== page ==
Two of Barack Obama’s top aides took to the airwaves last night to spin the Hilary Rosen episode in Obama’s favor. David Axelrod and David Plouffe both said the controversy illustrates Obama’s willingness to stand up to his friends and contrasted his response to Rosen’s comments with Mitt Romney’s response to Rush Limbaugh’s recent inflammatory remarks about Sandra Fluke.
Doing damage control, White House adviser David Plouffe and Obama campaign adviser David Axelrod made separate appearances Thursday night to contrast Obama’s public response to Rosen to Romney’s response to controversial comments made by conservative talk show host Rush Limbaugh.
“I think we have an obligation in politics and public life, when someone, even friends, say things that are inappropriate, to say so. In fact, in certain ways, when your friends say it, there is more of an obligation to do so,” Axelrod said on CNN. …
In making his argument, Plouffe specifically pointed to last month’s controversy over Limbaugh, who called a Georgetown University law student a “slut” on air due to her testimony on the White House’s contraception mandate.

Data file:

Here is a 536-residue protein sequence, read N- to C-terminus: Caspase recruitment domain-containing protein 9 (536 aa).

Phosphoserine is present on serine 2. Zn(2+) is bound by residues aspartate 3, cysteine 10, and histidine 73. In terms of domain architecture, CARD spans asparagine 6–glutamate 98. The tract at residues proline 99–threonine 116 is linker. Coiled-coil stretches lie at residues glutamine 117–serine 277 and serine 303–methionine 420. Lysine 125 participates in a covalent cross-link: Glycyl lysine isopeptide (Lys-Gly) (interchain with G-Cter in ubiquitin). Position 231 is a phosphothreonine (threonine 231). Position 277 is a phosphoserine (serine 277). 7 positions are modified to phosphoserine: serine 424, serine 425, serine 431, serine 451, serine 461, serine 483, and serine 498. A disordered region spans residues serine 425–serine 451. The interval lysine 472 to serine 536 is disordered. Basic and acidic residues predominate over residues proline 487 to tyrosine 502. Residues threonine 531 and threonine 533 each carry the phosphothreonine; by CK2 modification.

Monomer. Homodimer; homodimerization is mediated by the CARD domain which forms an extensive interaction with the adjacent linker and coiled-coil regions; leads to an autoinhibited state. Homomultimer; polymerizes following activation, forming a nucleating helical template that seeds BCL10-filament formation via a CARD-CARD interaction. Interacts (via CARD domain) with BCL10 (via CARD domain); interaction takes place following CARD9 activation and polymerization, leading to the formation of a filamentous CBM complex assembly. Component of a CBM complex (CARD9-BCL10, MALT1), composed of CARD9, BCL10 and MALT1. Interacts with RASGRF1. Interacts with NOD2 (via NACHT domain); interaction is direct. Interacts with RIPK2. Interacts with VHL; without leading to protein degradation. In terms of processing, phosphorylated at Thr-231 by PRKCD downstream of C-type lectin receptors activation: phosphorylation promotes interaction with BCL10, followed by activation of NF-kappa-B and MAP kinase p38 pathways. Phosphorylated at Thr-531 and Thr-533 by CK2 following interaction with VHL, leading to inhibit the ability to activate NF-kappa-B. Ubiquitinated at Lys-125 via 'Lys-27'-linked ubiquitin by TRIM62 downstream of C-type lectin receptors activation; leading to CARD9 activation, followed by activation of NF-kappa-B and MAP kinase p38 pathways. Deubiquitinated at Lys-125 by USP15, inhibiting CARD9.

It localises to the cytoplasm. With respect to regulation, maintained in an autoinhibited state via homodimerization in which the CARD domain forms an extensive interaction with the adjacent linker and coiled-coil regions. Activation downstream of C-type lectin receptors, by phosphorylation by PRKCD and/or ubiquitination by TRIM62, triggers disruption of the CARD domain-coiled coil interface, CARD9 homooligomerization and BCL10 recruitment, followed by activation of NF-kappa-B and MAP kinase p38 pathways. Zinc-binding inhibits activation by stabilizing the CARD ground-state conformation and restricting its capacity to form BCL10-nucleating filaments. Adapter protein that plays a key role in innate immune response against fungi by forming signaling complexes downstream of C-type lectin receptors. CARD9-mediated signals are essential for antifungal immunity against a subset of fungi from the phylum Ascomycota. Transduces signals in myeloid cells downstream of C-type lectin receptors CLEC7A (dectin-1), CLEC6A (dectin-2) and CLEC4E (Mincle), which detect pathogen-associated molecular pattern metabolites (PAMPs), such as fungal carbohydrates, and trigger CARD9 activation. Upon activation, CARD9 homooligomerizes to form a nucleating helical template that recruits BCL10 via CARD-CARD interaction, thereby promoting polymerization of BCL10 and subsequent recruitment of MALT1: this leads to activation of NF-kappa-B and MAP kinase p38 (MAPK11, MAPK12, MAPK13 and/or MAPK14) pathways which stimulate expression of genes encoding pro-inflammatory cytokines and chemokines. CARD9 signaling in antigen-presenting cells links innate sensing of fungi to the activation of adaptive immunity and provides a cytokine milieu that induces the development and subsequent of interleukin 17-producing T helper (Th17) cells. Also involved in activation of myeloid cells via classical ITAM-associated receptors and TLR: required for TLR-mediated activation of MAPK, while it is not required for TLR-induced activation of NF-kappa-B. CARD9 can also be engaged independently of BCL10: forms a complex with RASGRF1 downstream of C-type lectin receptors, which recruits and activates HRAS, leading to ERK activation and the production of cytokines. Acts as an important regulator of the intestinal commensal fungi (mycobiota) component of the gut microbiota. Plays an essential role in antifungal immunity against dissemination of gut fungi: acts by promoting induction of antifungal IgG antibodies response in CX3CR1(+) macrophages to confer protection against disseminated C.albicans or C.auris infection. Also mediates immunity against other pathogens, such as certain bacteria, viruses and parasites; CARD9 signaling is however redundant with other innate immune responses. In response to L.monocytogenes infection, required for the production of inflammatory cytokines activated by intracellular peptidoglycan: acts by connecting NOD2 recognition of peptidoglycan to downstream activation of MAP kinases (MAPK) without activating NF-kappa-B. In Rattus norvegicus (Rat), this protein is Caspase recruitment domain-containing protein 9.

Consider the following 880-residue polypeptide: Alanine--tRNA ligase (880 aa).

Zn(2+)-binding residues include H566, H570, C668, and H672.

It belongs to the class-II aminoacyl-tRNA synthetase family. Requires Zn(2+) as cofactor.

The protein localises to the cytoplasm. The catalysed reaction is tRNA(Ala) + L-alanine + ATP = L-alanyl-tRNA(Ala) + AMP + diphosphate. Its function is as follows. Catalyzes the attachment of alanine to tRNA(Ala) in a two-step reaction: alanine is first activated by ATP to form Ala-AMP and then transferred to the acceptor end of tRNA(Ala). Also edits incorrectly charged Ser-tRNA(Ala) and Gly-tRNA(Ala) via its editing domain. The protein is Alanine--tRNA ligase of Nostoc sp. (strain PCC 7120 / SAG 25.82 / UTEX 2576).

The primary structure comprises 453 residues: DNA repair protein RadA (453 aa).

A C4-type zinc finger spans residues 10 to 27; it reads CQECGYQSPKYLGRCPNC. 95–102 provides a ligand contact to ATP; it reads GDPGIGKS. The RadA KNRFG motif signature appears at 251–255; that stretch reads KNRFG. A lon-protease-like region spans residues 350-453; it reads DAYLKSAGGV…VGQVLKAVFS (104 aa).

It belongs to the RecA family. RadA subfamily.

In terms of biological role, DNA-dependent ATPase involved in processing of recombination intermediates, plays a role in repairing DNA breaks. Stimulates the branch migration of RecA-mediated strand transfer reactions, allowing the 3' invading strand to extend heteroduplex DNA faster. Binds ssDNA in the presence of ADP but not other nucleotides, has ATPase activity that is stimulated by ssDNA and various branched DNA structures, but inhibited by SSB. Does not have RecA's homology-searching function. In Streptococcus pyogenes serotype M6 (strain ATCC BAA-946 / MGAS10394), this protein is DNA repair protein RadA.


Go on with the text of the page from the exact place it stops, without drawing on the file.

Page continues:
“It’s not the language I would have used,” Romney said of Limbaugh’s comment.
In contrast, the Obama administration was quick to “strongly condemn” what Rosen said, according to Plouffe.
“I’ve been disappointed on the other side of the aisle just recently when Gov. Romney and others were not willing to stand up and denounce speech that most people would call inappropriate,” Axelrod said. “I thought we had an obligation to speak and speak very, very quickly to make clear that this didn’t reflect our point of view and that we thought Hilary should apologize.”
Plouffe also pointed out that the country should be even more than usually willing to move on from this controversy because we’ve reached bipartisan agreement that stay-at-home motherhood has an intrinsic value Rosen’s comments ignored. (That’s nice!)
Does issuing a curt, condemnatory phrase really constitute standing up to friends, though? I appreciate that the president’s campaign sought to distance itself from Rosen, no matter what the political motivations for doing so. But I’d appreciate it even more if he’d stand up to his real friends:
- Why hasn’t he stood up to Eric Holder on Fast and Furious?
- Why didn’t he stand up to Tim Geithner on his tax evasion? Jeffrey Immelt?
- Why didn’t he stand up to Democratic donors at Solyndra?
- Why didn’t he stand up to environmentalists on Keystone XL?
These are just the first four examples off the top of my head. Please feel free to add more to the list.
Bottom line: I don’t really care whether my president stands up to commentators on the right or left. Is it nice? Sure. Is it necessary? No. I do, however, care deeply whether he sells the average American out again and again and again by failing to stand up to power players inside his own administration.